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Publication numberUS8196677 B2
Publication typeGrant
Application numberUS 12/535,541
Publication dateJun 12, 2012
Filing dateAug 4, 2009
Priority dateAug 4, 2009
Also published asUS8746370, US20110031018, US20120247837, WO2011016914A1
Publication number12535541, 535541, US 8196677 B2, US 8196677B2, US-B2-8196677, US8196677 B2, US8196677B2
InventorsMichael E. Montgomery
Original AssigneePioneer One, Inc.
Export CitationBiBTeX, EndNote, RefMan
External Links: USPTO, USPTO Assignment, Espacenet
Horizontal drilling system
US 8196677 B2
Abstract
A horizontal direction drilling system comprises a power pack coupled to a source of compressed air and a water reservoir and forms a mixture of compressed air, water, and oil. The horizontal direction drilling system further comprises a steerable horizontal drill. The steerable horizontal drill includes an air powered reciprocating hammer, and a drill head. The steerable horizontal drill receives the mixture to power the reciprocating hammer. The drill head includes a drill face and the mixture exits the steerable horizontal drill through the drill face.
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Claims(16)
1. A horizontal direction drilling system comprising
a power pack coupled to a source of compressed air and a water reservoir, the power pack including (i) a controller, (ii) an air flow valve coupled to the controller and operable to control the flow of compressed air from the source of compressed air, (iii) an oiler driven by compressed air, the oiler operable to inject a predetermined quantity of lubricant into the flow of compressed air, and (iv) a pump driven by compressed air, the pump operable to inject a quantity of water from the water reservoir into the flow of compressed air such that the air, oil, and water form a mixture, wherein the controller is operable to vary the flow of compressed air through the power pack, and
a steerable horizontal drill including an air powered reciprocating hammer, and a drill head, the steerable horizontal drill receiving the mixture to power the reciprocating hammer, wherein the drill head includes a drill face and the mixture exits the steerable horizontal drill through the drill face.
2. The horizontal drilling system of claim 1, wherein the system further includes a remote control transmitter and the power pack further includes a remote control receiver to receive control instructions from the remote control to vary the operation of the power pack.
3. The horizontal drilling system of claim 1, wherein the air flow valve comprises a ball valve.
4. The horizontal drilling system of claim 1, wherein the steerable drill comprises a back body and a connector coupling the back body to the hammer.
5. The horizontal drilling system of claim 4, wherein the steerable drill further comprises a position transmitter housing positioned in the back body.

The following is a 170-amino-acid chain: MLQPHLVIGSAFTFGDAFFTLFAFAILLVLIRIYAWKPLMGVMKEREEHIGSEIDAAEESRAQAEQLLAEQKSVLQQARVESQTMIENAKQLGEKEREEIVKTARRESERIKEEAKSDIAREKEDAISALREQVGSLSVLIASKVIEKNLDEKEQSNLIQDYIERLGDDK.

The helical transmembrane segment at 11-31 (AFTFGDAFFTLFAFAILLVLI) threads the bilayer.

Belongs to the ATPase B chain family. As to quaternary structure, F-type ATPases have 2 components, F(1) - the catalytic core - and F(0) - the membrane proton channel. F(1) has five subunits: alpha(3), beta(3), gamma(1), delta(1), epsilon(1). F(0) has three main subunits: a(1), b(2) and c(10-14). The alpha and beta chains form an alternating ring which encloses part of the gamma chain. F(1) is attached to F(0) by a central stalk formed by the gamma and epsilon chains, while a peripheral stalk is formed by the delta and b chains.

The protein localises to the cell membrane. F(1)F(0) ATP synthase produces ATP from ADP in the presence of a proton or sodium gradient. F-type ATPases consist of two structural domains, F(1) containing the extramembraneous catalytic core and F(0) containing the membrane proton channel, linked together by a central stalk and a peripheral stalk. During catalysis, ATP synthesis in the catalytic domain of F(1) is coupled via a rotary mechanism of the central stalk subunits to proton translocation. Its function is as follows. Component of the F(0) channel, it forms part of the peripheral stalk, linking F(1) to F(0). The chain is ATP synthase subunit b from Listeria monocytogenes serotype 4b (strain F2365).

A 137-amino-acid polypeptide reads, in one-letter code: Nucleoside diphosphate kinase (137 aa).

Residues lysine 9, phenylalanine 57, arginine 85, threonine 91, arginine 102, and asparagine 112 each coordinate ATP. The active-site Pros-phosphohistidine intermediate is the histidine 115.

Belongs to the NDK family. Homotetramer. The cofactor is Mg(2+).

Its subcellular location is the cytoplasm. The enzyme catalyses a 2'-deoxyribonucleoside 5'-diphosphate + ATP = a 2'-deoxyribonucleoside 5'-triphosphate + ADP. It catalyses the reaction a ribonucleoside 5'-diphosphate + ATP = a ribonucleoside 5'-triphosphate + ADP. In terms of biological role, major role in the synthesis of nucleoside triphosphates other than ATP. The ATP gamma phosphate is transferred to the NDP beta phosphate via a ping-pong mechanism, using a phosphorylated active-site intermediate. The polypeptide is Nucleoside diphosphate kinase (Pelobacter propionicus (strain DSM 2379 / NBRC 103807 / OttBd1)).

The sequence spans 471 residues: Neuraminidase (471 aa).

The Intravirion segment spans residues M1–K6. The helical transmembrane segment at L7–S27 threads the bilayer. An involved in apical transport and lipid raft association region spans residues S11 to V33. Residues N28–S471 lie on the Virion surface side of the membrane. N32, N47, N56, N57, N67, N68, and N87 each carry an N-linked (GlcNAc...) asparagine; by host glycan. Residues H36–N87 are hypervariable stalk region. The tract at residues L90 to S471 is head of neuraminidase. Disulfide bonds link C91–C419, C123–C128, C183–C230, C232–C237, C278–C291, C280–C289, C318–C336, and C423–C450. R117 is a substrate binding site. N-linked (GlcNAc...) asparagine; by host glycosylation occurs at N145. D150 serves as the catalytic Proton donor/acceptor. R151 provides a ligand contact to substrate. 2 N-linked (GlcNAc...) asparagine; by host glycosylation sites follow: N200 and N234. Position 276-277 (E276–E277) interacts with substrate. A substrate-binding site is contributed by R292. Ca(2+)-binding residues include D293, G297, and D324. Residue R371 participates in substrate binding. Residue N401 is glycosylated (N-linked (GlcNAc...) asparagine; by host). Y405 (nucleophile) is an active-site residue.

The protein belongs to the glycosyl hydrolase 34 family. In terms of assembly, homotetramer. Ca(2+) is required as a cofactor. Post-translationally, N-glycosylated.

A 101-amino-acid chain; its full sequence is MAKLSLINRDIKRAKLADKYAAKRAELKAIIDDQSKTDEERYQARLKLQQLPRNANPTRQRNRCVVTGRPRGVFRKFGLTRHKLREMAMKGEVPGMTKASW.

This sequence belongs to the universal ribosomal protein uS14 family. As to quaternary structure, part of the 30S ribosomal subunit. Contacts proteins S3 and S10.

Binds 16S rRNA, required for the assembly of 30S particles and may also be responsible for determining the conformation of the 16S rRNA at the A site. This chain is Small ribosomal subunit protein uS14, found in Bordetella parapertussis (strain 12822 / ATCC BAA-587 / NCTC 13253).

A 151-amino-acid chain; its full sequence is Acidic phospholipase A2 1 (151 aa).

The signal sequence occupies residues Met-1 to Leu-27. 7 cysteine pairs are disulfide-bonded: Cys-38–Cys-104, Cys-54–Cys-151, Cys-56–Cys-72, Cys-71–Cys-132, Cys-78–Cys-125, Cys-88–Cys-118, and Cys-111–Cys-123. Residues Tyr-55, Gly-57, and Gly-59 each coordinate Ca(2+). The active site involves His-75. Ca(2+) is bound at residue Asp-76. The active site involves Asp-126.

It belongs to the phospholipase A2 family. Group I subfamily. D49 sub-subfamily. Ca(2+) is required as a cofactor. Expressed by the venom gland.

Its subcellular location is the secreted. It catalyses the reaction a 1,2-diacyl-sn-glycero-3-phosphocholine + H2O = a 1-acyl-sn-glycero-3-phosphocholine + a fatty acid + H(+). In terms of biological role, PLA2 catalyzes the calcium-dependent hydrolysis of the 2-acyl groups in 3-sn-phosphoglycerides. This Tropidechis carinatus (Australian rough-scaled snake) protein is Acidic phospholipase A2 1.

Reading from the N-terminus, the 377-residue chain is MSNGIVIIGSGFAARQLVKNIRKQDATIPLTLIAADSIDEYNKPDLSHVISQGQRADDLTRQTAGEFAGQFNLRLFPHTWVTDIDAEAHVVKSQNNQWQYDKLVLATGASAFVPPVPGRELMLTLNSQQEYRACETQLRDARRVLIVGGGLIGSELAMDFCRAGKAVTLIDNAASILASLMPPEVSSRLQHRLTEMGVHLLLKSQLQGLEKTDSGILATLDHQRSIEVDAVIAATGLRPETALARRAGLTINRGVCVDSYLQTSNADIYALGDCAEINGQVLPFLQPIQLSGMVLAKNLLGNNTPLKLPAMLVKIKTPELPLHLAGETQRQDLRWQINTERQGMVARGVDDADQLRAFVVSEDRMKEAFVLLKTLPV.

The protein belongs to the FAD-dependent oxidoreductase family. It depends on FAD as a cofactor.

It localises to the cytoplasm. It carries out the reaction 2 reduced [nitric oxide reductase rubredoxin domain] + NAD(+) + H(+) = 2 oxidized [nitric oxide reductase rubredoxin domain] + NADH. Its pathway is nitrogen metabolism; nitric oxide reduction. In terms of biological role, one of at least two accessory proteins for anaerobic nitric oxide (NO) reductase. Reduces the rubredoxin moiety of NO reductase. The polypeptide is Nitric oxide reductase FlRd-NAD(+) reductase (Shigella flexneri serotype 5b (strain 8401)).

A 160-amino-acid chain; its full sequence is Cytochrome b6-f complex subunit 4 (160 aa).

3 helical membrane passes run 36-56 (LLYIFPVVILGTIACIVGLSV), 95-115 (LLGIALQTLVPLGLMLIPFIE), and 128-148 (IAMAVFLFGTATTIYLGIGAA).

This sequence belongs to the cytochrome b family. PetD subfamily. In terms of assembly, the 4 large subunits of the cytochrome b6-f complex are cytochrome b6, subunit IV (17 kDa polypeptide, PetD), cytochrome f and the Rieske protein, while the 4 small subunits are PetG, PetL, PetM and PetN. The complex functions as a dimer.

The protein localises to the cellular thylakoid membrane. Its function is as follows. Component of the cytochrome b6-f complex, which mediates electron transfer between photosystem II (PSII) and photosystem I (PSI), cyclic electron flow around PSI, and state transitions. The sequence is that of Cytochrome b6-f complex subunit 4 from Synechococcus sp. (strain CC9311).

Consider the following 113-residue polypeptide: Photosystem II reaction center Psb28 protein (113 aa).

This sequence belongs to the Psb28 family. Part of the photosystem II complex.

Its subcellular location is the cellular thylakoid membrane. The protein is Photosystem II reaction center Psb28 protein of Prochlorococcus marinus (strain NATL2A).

6. The horizontal drilling system of claim 5, wherein the mixture flows through the back body to the hammer.
7. The horizontal drilling system of claim 4, wherein back body has a longitudinal axis, the hammer has a longitudinal axis, and the connector includes an offset such that when connected to the back body and the hammer, the longitudinal axis of the back body forms an angle with the hammer.
8. The horizontal drilling system of claim 7, wherein the angle is an angle of about two degrees.
9. The horizontal drilling system of claim 8, wherein the steerable drill further comprises a position transmitter housing positioned in the back body.
10. The horizontal drilling system of claim 9, wherein the mixture flows through the back body to the hammer.
11. The horizontal drilling system of claim 10, wherein the drill head includes a drill bit and the drill face is on the drill bit, and wherein the drill bit is formed so that a portion of the drill face is generally perpendicular to the longitudinal axis of the hammer and a first portion of the drill face extends away from the longitudinal axis of the hammer a distance greater than a second portion of the drill face so that the drill face is offset from the hammer.
12. The horizontal drilling system of claim 11, wherein the drill face has a maximum dimension from the longitudinal axis of the hammer that is greater than the radius of the hammer.
13. The horizontal drilling system of claim 12, wherein the position of a maximum offset dimension of the drill face, a point defined by the intersection of the longitudinal axis of the hammer and the longitudinal axis of the back body, and the orientation of a position transmitter positioned in the housing are all keyed such that the orientation of the position transmitter is indicative of the position of the offset drill face.
14. A power pack for powering a horizontal drill comprising
a controller,
an air flow valve coupled to the controller and coupled to a source of compressed air, the air flow valve movable between two positions to control the flow of compressed air,
an air driven oiler injecting a predefined quantity of lubricant into the flow of compressed air, and